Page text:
Thus, says Schwartz, “in view of these important Jewish mandates to preserve human health, attend to the welfare of animals, protect the environment, conserve resources, help feed hungry people, and pursue peace, contrasted with the harm that animal-centered diets do in each of these areas, committed Jews (and others) should sharply reduce or eliminate their consumption of animal products. One could say dayenu (it would be enough) after any of the arguments above, because each one constitutes by itself a serious conflict between Jewish values and current practice that should impel Jews to seriously consider a plant-based diet. Combined, they make an urgently compelling case for the Jewish community to address these issues.”

Some might argue that given the importance of preserving Jewish traditions, switching to vegetarianism risks losing one's heritage. Schwartz himself recollects being a “meat and potatoes person” thirty years ago, and has fond memories of his mother's roasts and turkey at Thanksgiving. But in the late 1970s, he began investigating vegetarianism while teaching a course on mathematical analyses of global issues as a Professor of Mathematics at the College of Staten Island. “Increasingly, as I learned how the production and consumption of animal products threaten human health and the health of our imperiled planet, I have come to see vegetarianism as not only a personal choice, but as a societal imperative - an essential component in the solution of many societal problems.”

A move toward vegetarianism, he argues, “is actually a return to Jewish traditions, to taking Jewish values seriously. A movement toward vegetarianism can help revitalize Judaism. It can show that Jewish values can be applied to help solve current world problems... Hence, rather than a movement away from Jewish traditions, it would have the opposite effect.”

Schwartz sees no conflict between vegetarianism and Torah principles, only congruence. “Rather than rejecting Torah values, Jewish vegetarians are challenging the Jewish community to apply Torah values to their diets in a daily meaningful way.  They are respectfully challenging Jews to live up to Judaism's splendid teachings. They are arguing that vegetarianism is a fulfillment of Judaism, not a curtailment.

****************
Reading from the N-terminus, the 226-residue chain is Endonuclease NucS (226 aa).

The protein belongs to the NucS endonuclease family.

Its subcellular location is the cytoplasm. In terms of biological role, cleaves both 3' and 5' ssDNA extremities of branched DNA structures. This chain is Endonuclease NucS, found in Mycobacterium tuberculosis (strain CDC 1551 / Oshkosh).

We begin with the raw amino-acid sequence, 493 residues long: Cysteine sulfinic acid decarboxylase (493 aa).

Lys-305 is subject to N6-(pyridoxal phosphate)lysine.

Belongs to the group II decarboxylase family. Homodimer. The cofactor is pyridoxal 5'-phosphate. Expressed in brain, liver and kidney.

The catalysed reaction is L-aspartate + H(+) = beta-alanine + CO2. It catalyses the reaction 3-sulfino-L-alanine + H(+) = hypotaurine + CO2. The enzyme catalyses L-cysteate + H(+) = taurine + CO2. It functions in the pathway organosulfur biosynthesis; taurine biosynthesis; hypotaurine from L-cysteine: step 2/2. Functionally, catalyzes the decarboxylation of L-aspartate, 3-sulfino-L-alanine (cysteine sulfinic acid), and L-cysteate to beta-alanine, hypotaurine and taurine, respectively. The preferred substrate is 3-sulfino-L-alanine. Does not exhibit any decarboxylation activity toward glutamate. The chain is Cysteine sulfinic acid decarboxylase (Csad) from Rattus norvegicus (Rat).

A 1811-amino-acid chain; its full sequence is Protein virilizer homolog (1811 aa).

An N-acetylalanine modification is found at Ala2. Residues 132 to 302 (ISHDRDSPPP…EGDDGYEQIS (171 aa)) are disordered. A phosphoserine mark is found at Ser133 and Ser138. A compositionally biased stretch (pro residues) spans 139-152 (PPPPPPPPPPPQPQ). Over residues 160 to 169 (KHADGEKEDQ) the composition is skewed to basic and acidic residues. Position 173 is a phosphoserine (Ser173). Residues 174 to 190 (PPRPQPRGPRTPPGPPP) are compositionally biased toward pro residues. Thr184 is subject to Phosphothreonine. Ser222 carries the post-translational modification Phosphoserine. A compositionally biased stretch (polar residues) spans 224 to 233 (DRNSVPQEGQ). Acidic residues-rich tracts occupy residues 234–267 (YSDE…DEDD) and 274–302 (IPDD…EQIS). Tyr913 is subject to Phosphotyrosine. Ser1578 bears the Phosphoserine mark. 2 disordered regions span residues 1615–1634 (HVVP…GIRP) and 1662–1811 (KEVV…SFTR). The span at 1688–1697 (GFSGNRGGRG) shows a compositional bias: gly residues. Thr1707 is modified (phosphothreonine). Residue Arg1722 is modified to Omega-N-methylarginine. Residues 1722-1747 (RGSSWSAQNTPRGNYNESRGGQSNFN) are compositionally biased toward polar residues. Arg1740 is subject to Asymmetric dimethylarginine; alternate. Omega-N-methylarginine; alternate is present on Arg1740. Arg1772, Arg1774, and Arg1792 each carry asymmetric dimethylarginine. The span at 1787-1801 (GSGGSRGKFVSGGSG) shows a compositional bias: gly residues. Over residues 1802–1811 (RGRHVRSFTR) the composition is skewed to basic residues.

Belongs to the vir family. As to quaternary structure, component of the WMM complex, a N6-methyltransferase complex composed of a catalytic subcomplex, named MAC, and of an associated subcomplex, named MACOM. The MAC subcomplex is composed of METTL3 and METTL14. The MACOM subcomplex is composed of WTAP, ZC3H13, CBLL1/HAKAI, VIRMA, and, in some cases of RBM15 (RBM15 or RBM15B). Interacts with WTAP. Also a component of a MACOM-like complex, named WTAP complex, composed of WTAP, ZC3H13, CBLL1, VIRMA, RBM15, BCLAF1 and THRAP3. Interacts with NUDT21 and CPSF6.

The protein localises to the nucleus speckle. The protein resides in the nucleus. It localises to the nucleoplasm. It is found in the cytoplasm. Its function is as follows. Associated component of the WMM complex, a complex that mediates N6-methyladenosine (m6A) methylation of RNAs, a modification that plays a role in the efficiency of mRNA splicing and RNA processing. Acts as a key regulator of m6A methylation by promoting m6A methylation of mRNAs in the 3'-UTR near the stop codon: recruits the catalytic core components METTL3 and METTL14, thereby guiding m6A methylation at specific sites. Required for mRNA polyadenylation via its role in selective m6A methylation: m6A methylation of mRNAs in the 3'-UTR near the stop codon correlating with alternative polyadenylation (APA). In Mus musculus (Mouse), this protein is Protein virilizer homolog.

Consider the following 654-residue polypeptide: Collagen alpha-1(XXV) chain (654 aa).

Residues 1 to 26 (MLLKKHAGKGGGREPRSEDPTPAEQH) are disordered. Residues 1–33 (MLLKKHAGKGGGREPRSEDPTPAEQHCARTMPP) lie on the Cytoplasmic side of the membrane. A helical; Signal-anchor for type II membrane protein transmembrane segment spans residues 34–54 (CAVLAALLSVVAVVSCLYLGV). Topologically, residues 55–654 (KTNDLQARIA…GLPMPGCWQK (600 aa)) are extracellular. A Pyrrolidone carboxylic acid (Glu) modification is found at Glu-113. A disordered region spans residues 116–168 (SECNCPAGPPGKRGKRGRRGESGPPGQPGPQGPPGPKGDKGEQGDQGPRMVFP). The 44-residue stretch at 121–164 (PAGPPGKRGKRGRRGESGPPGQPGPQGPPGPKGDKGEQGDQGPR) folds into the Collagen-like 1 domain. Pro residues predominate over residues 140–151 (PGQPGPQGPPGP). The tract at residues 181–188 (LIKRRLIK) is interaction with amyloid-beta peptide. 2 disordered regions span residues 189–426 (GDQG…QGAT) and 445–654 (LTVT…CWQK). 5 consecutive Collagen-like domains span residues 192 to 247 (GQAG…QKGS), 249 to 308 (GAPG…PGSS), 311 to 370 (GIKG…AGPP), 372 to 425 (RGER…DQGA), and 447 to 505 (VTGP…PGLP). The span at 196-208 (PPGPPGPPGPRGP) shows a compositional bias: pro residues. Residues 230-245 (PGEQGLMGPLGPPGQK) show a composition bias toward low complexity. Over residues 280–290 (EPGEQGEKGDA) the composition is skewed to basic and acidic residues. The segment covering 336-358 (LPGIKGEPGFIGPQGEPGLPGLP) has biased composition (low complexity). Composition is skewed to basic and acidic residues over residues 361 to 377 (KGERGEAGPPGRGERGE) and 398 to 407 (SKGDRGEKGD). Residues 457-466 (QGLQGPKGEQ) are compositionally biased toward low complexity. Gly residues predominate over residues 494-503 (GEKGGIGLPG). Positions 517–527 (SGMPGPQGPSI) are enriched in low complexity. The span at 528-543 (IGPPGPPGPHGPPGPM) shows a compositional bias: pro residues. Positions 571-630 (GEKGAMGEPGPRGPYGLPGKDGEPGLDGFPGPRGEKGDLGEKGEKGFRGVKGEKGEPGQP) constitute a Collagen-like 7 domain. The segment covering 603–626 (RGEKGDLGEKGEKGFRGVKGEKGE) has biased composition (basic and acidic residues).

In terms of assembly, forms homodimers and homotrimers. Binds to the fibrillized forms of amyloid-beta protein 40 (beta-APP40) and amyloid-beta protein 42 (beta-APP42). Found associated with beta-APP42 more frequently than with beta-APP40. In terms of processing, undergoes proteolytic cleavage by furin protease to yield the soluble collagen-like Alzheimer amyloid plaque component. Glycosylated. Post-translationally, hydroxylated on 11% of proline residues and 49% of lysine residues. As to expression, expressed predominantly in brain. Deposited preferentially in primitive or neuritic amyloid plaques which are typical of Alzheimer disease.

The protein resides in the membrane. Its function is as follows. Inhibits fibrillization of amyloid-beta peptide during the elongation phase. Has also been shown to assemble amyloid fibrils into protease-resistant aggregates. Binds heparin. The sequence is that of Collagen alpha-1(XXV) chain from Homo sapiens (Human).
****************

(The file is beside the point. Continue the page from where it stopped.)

“What is really advocated is a return to Jewish values of showing compassion, sharing, helping the needy, preserving the environment, conserving resources, and seeking peace. Also, rabbinic enactments consistent with Jewish values and teachings to meet changing conditions have historically been part of Judaism.”

In fact, proposes Schwartz, “in many ways, becoming a vegetarian makes it easier and less expensive to observe the laws of kashrut. This might attract many new adherents to keeping kosher, and eventually to other important Jewish practices. As a vegetarian, one need not be concerned with mixing milchigs (dairy products) with fleichigs (meat products), waiting three or six hours after eating meat before being allowed to eat dairy products, storing four complete sets of dishes (two for regular use and two for Passover use), extra silverware, pots, pans, etc., and many other considerations incumbent upon the non-vegetarian who wishes to observe kashrut.”

But most importantly, he argues, “Global survival today requires the application of Torah values to our diets, as well as other aspects of our lives… Everything connects to everything else. We can't focus on just one or a few issues. Someone who takes religious values and ethical values seriously has to be concerned about health issues, hunger issues, environmental issues, energy issues, etc. and try to come up with approaches and actions that will be beneficial in all areas or at least as many as possible. Vegetarianism has benefits in all the areas mentioned and more and is also consistent with the highest of religious values.”

Thus, Schwartz suggests, Jewish vegetarianism blends a deep understanding of Jewish heritage and teaching with an informed approach to problems that we all now face.

“My hope,” he says, “is to be able to keep learning, writing, and speaking about vegetarianism, to help bring closer that day when, in the words of the motto of the International Jewish Vegetarian Society, “no one shall hurt nor destroy in all of God's holy mountain.” (Isaiah 11:9)

Further reading

[will add links/publication info to these]

Judaism and Vegetarianism

Judaism and Global Survival

Mathematics and Global Survival

Jewish Vegetarians of North America (JVNA)

Society of Ethical and Religious Vegetarians (SERV)

A Sacred Duty

Veg Climate Alliance

Krista Scott-Dixon, PhD
Editor-in-Chief, Spezzatino
Research Director, Healthy Food Bank